It always seemed a bit odd that the Cincinnati Reds chose to designate catcher Stuart Turner for assignment at the end of March. That the move was made to clear room for the big league contract given to veteran pitcher Yovani Gallardo was odd in its own right, but the litany of injuries catcher Devin Mesoraco has dealt with over the years made it easy to question the intentional thinning of the team’s depth at that position.
Lucky for the Reds, Turner went unclaimed on waivers and was outrighted to AAA Louisville on Wednesday, the team announced.
C Stuart Turner today cleared waivers and was outrighted to the Triple-A @LouisvilleBats.— Cincinnati Reds (@Reds) April 4, 2018
I think the most interesting part of this transaction is how we can now look back on it. The Reds chose to carry Turner on the big league roster for the entirety of the 2017 season (when he was healthy), which is protocol when it comes to retaining any player selected in the Rule 5 Draft. If they hadn’t, he’d have had to be offered back to the team from which he was selected - the Minnesota Twins in this case. So, for the entirety of 2017, Turner largely sat on the end of the bench, rarely playing while occupying a coveted 25-man roster spot in order to keep him in the organization.
That certainly gives you the impression that the team was rather high on him, no? Either that, or it sure gives off the vibe that they were deeply worried about Mesoraco’s health.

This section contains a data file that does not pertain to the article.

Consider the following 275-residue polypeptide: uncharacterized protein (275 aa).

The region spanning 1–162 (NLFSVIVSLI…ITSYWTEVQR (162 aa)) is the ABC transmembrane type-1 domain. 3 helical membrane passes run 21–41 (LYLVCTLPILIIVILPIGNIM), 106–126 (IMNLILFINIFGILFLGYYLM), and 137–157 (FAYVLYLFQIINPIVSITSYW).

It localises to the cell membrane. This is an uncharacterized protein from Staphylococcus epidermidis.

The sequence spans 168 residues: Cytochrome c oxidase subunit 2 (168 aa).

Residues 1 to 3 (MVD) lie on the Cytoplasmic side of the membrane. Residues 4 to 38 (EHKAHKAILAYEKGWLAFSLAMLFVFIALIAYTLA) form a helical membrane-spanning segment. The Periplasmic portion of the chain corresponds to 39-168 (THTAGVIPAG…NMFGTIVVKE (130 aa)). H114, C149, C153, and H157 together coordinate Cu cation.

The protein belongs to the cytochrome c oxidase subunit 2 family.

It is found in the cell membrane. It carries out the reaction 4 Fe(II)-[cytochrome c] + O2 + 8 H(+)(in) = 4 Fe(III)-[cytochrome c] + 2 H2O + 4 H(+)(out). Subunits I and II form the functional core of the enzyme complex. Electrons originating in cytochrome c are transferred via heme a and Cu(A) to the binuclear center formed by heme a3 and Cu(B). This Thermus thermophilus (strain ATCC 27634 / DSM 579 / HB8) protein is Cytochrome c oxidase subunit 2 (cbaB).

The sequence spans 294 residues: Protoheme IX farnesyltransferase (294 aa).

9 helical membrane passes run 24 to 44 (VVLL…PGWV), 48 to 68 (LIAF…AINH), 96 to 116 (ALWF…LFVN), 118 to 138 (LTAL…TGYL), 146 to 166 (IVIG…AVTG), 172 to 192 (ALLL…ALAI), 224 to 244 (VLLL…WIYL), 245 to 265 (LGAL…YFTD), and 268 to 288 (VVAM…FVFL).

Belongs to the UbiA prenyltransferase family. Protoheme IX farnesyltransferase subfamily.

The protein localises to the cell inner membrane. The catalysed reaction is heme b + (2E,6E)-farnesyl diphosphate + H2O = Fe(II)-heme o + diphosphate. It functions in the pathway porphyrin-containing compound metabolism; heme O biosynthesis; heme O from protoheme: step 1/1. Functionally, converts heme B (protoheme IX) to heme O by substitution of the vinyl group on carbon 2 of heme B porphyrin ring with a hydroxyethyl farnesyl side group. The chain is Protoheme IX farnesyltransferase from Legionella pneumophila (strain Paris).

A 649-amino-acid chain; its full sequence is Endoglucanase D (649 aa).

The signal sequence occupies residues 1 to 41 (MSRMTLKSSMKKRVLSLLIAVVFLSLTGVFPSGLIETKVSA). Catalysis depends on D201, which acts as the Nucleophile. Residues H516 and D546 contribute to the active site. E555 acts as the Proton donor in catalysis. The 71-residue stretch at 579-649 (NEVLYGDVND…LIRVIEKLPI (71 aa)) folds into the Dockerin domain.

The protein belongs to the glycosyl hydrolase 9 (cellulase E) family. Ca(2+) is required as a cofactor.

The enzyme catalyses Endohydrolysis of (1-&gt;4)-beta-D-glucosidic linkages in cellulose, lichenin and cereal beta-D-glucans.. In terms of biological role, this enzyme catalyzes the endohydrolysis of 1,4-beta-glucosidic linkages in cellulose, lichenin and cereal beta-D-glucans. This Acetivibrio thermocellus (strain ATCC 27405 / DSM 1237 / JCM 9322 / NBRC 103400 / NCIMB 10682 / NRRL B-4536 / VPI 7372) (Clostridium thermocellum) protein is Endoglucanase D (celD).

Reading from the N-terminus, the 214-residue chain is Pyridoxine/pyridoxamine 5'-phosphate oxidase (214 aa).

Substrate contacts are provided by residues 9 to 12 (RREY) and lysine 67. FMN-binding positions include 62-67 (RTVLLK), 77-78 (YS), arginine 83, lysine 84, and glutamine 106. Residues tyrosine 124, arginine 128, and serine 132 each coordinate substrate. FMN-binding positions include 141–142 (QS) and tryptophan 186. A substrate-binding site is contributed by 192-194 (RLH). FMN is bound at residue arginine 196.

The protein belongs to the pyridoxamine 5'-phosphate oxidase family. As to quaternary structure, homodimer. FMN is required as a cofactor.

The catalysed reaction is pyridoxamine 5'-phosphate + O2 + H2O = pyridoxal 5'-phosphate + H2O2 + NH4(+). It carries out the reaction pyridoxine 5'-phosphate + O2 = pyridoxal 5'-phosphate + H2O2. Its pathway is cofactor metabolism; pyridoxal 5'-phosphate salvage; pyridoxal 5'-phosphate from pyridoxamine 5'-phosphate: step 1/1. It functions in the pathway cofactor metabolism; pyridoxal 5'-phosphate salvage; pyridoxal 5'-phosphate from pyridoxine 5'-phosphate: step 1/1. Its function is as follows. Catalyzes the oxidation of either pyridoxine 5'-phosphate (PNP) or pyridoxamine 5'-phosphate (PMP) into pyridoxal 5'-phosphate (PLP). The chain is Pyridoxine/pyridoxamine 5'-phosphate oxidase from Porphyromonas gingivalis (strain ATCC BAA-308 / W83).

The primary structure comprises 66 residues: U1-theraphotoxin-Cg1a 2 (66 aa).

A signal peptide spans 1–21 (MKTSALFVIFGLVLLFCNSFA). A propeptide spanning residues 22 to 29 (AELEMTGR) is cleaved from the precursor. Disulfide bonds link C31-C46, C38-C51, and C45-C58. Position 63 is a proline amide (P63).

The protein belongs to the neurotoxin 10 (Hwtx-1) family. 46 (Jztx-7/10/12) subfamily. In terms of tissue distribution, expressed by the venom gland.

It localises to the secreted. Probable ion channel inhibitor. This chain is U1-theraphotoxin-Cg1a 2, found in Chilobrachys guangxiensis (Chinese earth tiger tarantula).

How the catching depth in the franchise has changed over the last year is worth looking at closer, I suppose, since that’s the other angle at which we can look at this. Tucker Barnhart certainly emerged as the catcher of both the present and future, and was rewarded with a contract extension. Mesoraco is presumably healthy, finally, but is also now in his final season under contract. In the minors, the two highest rated catching prospects in the system - Tyler Stephenson and Chris Okey - both suffered through injury-riddled 2017 seasons and are both still developing in the lower levels of the minor leagues. That would certainly make it seem on-paper that keeping Turner, a former 3rd round draft pick in his own right, would be something they might well prioritize.
The result of the move is actually best-case scenario for the Reds, as they still have Turner while also were able to open up a 40-man roster spot. The clear risk they took in having him get claimed, though, suggests he’s not quite the valuable asset that he appeared to be last year when the team used an active roster spot on him all season long. Now, he’s on a Louisville Bats roster that also features three other catchers at the moment, so it’s not even clear if he’ll be the go-to catcher at AAA, either.
That’s quite the change in perception across the board for the team’s catching depth in just one calendar year, which means it’s certainly the case that a year from now the catching landscape will be wildly different once again. Barring another massive change in that pecking order, though, the Reds might well be in the market for adding proven catching depth to back Barnhart before the 2019 season, what with Mesoraco set to be a free agent at that point and Turner’s status firmly in question.